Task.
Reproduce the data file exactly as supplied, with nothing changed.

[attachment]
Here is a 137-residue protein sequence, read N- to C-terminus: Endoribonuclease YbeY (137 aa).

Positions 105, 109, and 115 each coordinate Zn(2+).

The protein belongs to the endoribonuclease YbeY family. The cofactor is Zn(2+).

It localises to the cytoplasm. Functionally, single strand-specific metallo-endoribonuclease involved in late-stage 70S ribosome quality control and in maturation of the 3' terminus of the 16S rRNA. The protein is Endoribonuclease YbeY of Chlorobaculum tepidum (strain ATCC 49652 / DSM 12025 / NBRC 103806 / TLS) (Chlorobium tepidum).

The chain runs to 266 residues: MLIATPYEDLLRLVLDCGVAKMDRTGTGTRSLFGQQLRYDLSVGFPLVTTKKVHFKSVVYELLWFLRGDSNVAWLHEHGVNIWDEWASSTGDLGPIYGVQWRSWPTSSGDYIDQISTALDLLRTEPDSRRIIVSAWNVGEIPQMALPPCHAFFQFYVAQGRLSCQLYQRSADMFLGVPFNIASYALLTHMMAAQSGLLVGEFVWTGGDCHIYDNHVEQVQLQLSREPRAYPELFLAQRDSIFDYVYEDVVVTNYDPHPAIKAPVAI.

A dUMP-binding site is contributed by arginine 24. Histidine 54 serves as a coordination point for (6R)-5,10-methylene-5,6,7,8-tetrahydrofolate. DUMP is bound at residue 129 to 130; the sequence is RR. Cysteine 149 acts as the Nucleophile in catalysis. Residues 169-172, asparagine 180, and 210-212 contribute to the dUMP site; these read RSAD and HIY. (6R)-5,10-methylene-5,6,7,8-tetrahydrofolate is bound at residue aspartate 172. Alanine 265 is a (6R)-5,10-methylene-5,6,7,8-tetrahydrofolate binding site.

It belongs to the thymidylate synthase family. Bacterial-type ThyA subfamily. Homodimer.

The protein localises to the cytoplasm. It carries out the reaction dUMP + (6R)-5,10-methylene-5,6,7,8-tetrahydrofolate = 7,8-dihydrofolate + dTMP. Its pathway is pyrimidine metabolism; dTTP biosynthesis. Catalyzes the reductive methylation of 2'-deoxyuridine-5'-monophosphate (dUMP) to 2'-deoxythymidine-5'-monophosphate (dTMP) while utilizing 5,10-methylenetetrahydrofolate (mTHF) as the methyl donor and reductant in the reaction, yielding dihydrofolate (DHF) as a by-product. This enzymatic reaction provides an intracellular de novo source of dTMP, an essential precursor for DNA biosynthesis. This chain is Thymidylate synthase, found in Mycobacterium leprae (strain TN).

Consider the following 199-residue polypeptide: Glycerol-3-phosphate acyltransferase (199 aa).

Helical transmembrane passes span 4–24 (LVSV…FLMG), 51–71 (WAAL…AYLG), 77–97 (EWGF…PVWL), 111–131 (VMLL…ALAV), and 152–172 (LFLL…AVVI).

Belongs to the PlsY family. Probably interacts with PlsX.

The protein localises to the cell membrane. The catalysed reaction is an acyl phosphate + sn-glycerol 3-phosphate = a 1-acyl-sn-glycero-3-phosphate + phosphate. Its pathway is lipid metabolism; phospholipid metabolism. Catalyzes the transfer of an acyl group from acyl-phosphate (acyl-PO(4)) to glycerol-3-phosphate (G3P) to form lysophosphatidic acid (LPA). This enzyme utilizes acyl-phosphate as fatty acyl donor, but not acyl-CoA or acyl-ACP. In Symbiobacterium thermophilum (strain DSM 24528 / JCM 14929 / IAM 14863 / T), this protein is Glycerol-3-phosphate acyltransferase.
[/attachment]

Here is a 137-residue protein sequence, read N- to C-terminus: Endoribonuclease YbeY (137 aa).

Positions 105, 109, and 115 each coordinate Zn(2+).

The protein belongs to the endoribonuclease YbeY family. The cofactor is Zn(2+).

It localises to the cytoplasm. Functionally, single strand-specific metallo-endoribonuclease involved in late-stage 70S ribosome quality control and in maturation of the 3' terminus of the 16S rRNA. The protein is Endoribonuclease YbeY of Chlorobaculum tepidum (strain ATCC 49652 / DSM 12025 / NBRC 103806 / TLS) (Chlorobium tepidum).

The chain runs to 266 residues: MLIATPYEDLLRLVLDCGVAKMDRTGTGTRSLFGQQLRYDLSVGFPLVTTKKVHFKSVVYELLWFLRGDSNVAWLHEHGVNIWDEWASSTGDLGPIYGVQWRSWPTSSGDYIDQISTALDLLRTEPDSRRIIVSAWNVGEIPQMALPPCHAFFQFYVAQGRLSCQLYQRSADMFLGVPFNIASYALLTHMMAAQSGLLVGEFVWTGGDCHIYDNHVEQVQLQLSREPRAYPELFLAQRDSIFDYVYEDVVVTNYDPHPAIKAPVAI.

A dUMP-binding site is contributed by arginine 24. Histidine 54 serves as a coordination point for (6R)-5,10-methylene-5,6,7,8-tetrahydrofolate. DUMP is bound at residue 129 to 130; the sequence is RR. Cysteine 149 acts as the Nucleophile in catalysis. Residues 169-172, asparagine 180, and 210-212 contribute to the dUMP site; these read RSAD and HIY. (6R)-5,10-methylene-5,6,7,8-tetrahydrofolate is bound at residue aspartate 172. Alanine 265 is a (6R)-5,10-methylene-5,6,7,8-tetrahydrofolate binding site.

It belongs to the thymidylate synthase family. Bacterial-type ThyA subfamily. Homodimer.

The protein localises to the cytoplasm. It carries out the reaction dUMP + (6R)-5,10-methylene-5,6,7,8-tetrahydrofolate = 7,8-dihydrofolate + dTMP. Its pathway is pyrimidine metabolism; dTTP biosynthesis. Catalyzes the reductive methylation of 2'-deoxyuridine-5'-monophosphate (dUMP) to 2'-deoxythymidine-5'-monophosphate (dTMP) while utilizing 5,10-methylenetetrahydrofolate (mTHF) as the methyl donor and reductant in the reaction, yielding dihydrofolate (DHF) as a by-product. This enzymatic reaction provides an intracellular de novo source of dTMP, an essential precursor for DNA biosynthesis. This chain is Thymidylate synthase, found in Mycobacterium leprae (strain TN).

Consider the following 199-residue polypeptide: Glycerol-3-phosphate acyltransferase (199 aa).

Helical transmembrane passes span 4–24 (LVSV…FLMG), 51–71 (WAAL…AYLG), 77–97 (EWGF…PVWL), 111–131 (VMLL…ALAV), and 152–172 (LFLL…AVVI).

Belongs to the PlsY family. Probably interacts with PlsX.

The protein localises to the cell membrane. The catalysed reaction is an acyl phosphate + sn-glycerol 3-phosphate = a 1-acyl-sn-glycero-3-phosphate + phosphate. Its pathway is lipid metabolism; phospholipid metabolism. Catalyzes the transfer of an acyl group from acyl-phosphate (acyl-PO(4)) to glycerol-3-phosphate (G3P) to form lysophosphatidic acid (LPA). This enzyme utilizes acyl-phosphate as fatty acyl donor, but not acyl-CoA or acyl-ACP. In Symbiobacterium thermophilum (strain DSM 24528 / JCM 14929 / IAM 14863 / T), this protein is Glycerol-3-phosphate acyltransferase.